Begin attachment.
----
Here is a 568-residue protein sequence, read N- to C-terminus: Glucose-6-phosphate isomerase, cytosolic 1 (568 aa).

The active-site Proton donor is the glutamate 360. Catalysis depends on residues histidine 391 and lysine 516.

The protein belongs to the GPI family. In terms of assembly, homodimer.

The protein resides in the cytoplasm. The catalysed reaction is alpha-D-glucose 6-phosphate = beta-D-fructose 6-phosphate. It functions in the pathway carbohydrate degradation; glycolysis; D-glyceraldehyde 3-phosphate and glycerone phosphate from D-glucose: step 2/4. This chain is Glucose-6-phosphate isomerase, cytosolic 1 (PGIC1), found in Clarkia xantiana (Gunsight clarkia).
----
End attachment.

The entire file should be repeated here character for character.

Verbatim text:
Here is a 568-residue protein sequence, read N- to C-terminus: Glucose-6-phosphate isomerase, cytosolic 1 (568 aa).

The active-site Proton donor is the glutamate 360. Catalysis depends on residues histidine 391 and lysine 516.

The protein belongs to the GPI family. In terms of assembly, homodimer.

The protein resides in the cytoplasm. The catalysed reaction is alpha-D-glucose 6-phosphate = beta-D-fructose 6-phosphate. It functions in the pathway carbohydrate degradation; glycolysis; D-glyceraldehyde 3-phosphate and glycerone phosphate from D-glucose: step 2/4. This chain is Glucose-6-phosphate isomerase, cytosolic 1 (PGIC1), found in Clarkia xantiana (Gunsight clarkia).